In Shaver v. Siemens Corporation, 2012 U.S. App. LEXIS 4081 (3d Cir. Feb. 29, 2012), the U.S. Court of Appeals for the Third Circuit issued a precedent-setting opinion addressing the complex relationship between ERISA’s anti-cutback rules and common corporate transactions. This decision is important for employers considering acquiring another employer’s assets and workforce because it addressed the employee benefits issues related to the common practice of providing transition benefits under the seller’s pension plan after the closing date of an asset purchase.
Background on the Asset Purchase Agreement and Transition Period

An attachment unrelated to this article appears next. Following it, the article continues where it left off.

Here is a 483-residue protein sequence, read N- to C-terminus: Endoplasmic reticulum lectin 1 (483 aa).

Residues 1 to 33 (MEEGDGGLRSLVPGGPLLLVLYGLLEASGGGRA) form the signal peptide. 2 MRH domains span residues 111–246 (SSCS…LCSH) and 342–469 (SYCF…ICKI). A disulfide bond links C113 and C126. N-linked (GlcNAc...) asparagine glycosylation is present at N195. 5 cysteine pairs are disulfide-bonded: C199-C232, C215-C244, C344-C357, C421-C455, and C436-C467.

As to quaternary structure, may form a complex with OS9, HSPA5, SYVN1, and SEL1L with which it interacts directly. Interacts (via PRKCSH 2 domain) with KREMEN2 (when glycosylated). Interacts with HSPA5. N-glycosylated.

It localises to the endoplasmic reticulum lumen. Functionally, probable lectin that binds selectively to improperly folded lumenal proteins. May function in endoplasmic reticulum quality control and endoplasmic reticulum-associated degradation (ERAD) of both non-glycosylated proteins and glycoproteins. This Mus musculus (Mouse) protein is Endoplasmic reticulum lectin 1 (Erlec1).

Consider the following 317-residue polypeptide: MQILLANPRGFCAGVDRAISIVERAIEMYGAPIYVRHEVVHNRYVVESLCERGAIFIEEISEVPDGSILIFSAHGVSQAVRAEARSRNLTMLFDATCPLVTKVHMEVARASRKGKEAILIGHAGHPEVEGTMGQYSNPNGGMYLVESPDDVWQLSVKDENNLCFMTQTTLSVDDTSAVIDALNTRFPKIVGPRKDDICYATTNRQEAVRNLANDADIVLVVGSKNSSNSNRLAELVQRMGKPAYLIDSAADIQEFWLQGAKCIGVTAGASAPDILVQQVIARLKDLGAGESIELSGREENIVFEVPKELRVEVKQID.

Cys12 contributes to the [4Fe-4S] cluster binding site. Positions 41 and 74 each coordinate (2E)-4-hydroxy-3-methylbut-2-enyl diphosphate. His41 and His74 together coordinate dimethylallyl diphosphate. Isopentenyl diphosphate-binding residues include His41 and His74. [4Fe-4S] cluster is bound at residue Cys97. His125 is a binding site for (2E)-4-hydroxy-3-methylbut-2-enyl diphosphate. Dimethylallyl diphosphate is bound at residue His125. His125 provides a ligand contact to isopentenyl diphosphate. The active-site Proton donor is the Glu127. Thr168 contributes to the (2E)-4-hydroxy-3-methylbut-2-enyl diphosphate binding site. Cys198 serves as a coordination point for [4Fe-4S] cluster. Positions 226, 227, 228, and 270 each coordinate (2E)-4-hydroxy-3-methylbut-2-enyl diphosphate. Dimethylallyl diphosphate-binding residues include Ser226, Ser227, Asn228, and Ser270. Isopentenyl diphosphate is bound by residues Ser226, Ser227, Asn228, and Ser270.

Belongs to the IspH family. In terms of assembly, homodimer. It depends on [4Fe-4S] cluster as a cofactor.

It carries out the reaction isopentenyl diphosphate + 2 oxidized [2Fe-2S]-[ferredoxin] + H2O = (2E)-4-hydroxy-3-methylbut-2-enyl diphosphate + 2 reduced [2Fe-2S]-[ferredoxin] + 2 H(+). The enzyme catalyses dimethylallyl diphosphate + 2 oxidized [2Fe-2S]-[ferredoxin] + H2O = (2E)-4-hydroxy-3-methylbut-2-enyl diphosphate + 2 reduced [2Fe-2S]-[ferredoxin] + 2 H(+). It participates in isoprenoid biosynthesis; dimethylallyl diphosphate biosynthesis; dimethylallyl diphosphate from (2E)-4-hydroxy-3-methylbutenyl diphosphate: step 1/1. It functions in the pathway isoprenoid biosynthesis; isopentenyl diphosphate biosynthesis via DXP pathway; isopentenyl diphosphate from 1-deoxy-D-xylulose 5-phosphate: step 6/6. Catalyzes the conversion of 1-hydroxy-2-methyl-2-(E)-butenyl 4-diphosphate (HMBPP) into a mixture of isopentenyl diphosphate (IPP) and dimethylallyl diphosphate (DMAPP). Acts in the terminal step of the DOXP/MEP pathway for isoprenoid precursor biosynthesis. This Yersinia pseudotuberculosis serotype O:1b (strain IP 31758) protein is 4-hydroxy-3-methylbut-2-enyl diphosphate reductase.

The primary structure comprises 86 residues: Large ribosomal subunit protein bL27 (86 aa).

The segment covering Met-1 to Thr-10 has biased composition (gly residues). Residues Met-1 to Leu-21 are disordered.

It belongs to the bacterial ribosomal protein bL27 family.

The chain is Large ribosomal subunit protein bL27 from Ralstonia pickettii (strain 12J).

On November 17, 1997, Westinghouse Electric Corporation (“Westinghouse”) and Siemens Corporation (“Siemens”) entered into an Asset Purchase Agreement (“APA”) to sell a business unit, but the transaction did not close for another nine months – on August 19, 1998, which was not an unusual delay in a corporate transaction of this size. Under the APA, Siemens was obligated to – and did – hire all affected Westinghouse employees who, on the closing date, were actively at work, on vacation, or on short-term disability. The APA required Siemens to establish a “substantially identical” pension plan for the affected employees and to provide compensation and benefits substantially comparable “in the aggregate” to the Westinghouse compensation and benefits.
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